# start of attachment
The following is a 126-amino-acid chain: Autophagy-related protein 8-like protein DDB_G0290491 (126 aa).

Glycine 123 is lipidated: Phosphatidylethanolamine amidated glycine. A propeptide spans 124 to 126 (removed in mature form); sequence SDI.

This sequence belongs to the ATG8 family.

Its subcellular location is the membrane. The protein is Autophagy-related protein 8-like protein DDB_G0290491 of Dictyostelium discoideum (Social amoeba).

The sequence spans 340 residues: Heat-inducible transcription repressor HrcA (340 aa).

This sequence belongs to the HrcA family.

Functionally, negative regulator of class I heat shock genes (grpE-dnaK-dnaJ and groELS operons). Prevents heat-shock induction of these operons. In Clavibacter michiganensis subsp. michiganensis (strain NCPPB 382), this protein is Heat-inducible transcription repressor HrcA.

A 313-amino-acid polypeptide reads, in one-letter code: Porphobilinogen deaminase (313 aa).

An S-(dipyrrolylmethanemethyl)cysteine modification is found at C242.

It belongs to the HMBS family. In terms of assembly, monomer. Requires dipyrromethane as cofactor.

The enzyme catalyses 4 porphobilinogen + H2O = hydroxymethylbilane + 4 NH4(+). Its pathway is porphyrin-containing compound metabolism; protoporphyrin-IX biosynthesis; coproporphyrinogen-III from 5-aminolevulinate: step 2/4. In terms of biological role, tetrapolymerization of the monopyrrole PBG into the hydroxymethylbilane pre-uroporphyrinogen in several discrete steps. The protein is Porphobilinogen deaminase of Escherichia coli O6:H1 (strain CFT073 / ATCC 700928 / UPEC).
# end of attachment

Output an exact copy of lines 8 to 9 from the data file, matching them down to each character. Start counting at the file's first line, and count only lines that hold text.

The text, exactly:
A 313-amino-acid polypeptide reads, in one-letter code: Porphobilinogen deaminase (313 aa).

An S-(dipyrrolylmethanemethyl)cysteine modification is found at C242.